Tweet from Les Tweet from Les HutchisonFor Pettet, (and for countless others) what was sure to be at first, a boy, on his back, in a box, this spatial affect was what first drew us to the experience he was interested in managing as art. Through discussions with our working group, I was curious, would I “feel backwards?” Would I think back to the boy on his back in my bed? A boy reconstructing his own loss of sorts? A virginity that I felt all-too-real at the time. Pettet moved from performance artist to experience architect. However, in this design of affect, larger groups and bodies became interested in the project. Nations and people began forecasting how this, an act by a 19-year old who in so many ways was selling his anal virginity for a degree, would speak to their own constructions of youth, of sexuality, and art (The LipTV). How could Pettet, a singular student with one blog post destroy and/or destruct ideologies concerning something as sacred as art and youth was impressive. This vertical alignment from emotive moment to national disaster and shame scare was the experience Pettet, penultimate to his actual day of duty, was interested in creating. Or was he?

At the Risk of Feeling Space; Or, When the Audience is Given a Face

While Pettet’s prose and narrative response with Dazed magazine acts as an interesting moment to highlight the feelings of artist, here I am more interested in exploring first person accounts from audience members of the encounter. Take, for instance, Suzanne Zhang’s tweet following the performance:

Tweet from Suzanne Zhang

Zhang, as Kathleen mentioned above, could be read as “feeling” Pettet’s failure. Moreover, she dismisses the call and response to sexuality, noting how the zenith of her experience was her own hunger. I would query, hungry for what? In comparison to Zhang, Nik Thakkar from Karl Is My Unkle provides a much longer narrative, one that I want to share with you as we embark on this reflective 1st-person account of Pettet’s piece:

We entered the industrial open space of Theatre Delicatessen on Marylebone High Street, mobile phones confiscated and seated in a space with no formal stage, just an extension of the floor with a steel bowl and raw broom head. After about fifteen minutes…silence fell upon the room, a near nude Clayton enters, dressed in just black boxer briefs with smears of paint on his body spelling out words such as VIRGIN, BUTT and the lettering of NSFW. Members of the audience are…escorted in groups to a small baby blue/lilac room on the lower ground floor – the walls of which are covered in the words of the world’s media written in a felt pen. Individually, we are picked out one by one from the room to experience Clayton seated cross legged in a hut surrounded by ripe yellow bananas, we are asked to enter and sit with him. He asks, eye contact locked to me “I want you to penetrate my mouth six times with this banana.” The penetration takes place, and Clayton politely asks you to leave. His manner was almost aggressive ironically leaving me with a bitter taste in my mouth.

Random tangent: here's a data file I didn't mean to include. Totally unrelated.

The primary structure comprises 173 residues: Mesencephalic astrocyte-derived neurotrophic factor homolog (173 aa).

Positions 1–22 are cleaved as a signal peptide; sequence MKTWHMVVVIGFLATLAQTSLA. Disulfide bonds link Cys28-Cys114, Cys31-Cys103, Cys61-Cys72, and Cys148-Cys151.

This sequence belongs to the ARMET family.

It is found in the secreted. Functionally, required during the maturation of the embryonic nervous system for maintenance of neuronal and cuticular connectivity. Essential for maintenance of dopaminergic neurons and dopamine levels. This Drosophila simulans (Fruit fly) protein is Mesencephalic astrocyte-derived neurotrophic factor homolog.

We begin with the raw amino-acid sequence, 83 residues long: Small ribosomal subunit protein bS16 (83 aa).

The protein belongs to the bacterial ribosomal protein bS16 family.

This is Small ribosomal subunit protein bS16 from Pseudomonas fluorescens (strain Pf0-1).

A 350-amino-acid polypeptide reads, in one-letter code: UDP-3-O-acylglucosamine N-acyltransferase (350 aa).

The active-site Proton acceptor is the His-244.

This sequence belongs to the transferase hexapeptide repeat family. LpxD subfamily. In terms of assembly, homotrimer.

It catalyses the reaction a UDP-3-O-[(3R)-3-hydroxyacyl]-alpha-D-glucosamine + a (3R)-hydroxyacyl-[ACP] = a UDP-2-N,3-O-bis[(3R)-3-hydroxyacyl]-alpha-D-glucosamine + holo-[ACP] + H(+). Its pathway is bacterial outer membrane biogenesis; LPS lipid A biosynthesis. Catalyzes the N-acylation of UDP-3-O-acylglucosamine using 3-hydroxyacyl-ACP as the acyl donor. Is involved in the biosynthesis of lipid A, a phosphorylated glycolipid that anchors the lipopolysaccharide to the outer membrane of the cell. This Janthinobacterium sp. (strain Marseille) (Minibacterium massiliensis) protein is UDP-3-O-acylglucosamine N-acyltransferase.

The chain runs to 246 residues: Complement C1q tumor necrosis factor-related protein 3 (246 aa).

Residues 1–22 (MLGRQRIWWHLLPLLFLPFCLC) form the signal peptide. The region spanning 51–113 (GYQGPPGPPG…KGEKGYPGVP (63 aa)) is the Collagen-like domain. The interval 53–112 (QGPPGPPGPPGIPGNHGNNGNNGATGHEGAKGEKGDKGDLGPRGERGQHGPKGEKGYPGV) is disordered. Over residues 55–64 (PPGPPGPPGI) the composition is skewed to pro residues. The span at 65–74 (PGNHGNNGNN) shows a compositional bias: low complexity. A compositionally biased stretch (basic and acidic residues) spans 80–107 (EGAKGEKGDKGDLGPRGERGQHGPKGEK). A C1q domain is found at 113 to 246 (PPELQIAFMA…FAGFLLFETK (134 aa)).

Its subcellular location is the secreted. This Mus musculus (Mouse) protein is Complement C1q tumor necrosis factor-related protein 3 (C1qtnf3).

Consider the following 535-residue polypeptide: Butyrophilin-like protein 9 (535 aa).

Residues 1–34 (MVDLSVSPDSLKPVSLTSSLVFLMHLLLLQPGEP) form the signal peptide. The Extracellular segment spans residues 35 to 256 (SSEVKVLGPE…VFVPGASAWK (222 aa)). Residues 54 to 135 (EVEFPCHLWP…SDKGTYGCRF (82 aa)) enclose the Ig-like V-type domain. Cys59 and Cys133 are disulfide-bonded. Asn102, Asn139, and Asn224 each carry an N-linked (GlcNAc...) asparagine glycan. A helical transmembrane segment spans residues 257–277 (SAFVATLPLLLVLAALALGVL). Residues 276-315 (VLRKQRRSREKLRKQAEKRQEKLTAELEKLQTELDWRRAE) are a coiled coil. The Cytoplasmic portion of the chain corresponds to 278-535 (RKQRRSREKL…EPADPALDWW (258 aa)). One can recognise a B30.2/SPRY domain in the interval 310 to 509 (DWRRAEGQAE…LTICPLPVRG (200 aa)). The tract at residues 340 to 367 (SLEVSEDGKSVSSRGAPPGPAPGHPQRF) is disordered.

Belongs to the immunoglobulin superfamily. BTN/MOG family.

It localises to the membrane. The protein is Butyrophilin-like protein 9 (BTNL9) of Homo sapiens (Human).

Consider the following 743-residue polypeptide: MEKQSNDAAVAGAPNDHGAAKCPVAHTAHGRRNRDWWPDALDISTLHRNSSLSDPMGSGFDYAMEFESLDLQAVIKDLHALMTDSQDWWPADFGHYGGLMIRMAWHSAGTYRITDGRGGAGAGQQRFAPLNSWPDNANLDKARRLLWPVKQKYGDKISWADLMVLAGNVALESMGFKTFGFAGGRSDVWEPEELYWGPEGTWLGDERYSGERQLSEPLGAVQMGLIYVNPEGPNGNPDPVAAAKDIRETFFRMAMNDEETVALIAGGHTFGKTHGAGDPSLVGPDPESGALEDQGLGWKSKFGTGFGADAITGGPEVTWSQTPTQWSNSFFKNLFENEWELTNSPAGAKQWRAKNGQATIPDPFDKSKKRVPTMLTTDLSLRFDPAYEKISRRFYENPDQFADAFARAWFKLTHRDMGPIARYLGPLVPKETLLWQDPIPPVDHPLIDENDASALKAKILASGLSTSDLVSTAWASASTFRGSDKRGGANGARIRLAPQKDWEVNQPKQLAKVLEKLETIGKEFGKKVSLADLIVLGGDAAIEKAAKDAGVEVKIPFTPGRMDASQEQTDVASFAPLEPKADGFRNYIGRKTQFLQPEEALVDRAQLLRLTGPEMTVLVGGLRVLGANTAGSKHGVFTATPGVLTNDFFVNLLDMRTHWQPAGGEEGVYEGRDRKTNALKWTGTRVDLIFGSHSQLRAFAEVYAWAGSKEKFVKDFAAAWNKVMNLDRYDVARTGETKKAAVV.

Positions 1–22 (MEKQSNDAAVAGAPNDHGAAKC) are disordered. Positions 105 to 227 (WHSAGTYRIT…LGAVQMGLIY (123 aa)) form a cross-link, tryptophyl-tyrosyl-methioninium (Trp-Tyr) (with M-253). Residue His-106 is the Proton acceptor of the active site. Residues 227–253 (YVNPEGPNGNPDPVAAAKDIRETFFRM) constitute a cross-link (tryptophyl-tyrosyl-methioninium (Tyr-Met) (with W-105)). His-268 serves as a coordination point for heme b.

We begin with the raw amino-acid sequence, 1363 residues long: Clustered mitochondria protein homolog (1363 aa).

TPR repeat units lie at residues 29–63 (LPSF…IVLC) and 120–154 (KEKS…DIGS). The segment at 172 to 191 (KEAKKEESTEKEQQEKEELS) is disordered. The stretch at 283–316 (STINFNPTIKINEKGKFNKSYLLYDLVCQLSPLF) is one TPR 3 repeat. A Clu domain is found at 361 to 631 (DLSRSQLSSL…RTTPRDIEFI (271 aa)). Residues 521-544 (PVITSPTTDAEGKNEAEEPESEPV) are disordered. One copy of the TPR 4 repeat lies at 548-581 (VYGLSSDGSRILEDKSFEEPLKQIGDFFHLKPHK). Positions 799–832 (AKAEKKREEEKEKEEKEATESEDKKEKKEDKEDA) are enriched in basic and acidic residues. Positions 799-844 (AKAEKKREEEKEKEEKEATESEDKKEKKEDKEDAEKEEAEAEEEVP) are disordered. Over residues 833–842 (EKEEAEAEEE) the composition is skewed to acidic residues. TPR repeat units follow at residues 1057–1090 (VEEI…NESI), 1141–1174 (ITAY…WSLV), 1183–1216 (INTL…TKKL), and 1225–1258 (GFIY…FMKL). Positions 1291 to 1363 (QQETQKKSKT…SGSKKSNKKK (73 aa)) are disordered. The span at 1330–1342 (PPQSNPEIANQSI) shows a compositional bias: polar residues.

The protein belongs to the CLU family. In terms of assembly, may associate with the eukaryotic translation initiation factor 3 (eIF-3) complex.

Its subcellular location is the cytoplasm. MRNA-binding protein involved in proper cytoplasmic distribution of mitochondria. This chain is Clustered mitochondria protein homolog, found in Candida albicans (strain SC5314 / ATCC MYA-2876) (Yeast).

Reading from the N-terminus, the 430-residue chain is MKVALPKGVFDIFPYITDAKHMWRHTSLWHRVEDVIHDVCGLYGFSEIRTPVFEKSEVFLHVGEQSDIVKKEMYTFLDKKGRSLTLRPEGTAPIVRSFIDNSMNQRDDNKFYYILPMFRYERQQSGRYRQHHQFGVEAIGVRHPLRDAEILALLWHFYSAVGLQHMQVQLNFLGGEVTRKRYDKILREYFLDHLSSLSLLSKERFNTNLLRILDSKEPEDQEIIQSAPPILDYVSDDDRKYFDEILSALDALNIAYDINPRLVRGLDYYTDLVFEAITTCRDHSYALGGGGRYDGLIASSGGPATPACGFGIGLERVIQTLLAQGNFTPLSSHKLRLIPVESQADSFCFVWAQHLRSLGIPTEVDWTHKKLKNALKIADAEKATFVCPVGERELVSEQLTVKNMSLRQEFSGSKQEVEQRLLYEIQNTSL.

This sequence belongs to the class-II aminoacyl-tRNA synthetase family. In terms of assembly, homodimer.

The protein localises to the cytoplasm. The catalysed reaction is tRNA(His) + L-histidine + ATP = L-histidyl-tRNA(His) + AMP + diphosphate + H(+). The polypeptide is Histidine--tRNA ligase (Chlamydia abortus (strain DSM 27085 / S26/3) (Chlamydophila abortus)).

Conclusions & Provocations

Tweet from Les Tweet from Les Hutchison

I want to highlight the emergent and sophisticated performative pleasure and shame Pettet creates for his audience as a cultural experience architect. The affective component, felt and illuminated by the geographic and ephemeral space and place of his exhibition (temporally catalogued by a finite amount of time and bounded, literally by steel bars and bananas), is a catalyst for new forays into how we may conceptualize queer and queering art. Perhaps, when archiving the affective experience of “feeling queer” and spatial affect, we should pay less attention to the disorientation of the “feeler” and, rather, trace the construction of experience back to the architect of the affect. What would re-readings of this type of performance theory look like? How could we re-read Munoz’s read of Nao Bustamante, of Carmelita Tropicana? While the blueprint of Pettet’s original project may have looked quite different than the exfoliant banana purge that commenced, the experience was the same. Pettet created the piece as a rise to speak back to the “shame” that was put upon him. Moreover, Pettet made bodies recognizable. Spatial bodies, too. By hailing and incorporating the interactive component to the performance, the audience was given a face. This interaction forefronts the subjectivity of the viewer as active participant rather than passive voyeur. The focus thus became about how one engaged with the performance and how one began to see and feel the art and self from that place, rather than any notion of what a body (or art for that matter) unchangeably or authentically is. Thus, Pettet meandered his way from the so-called bottom, and instead, fucked us, willfully leading us to the experience he imagined from the top.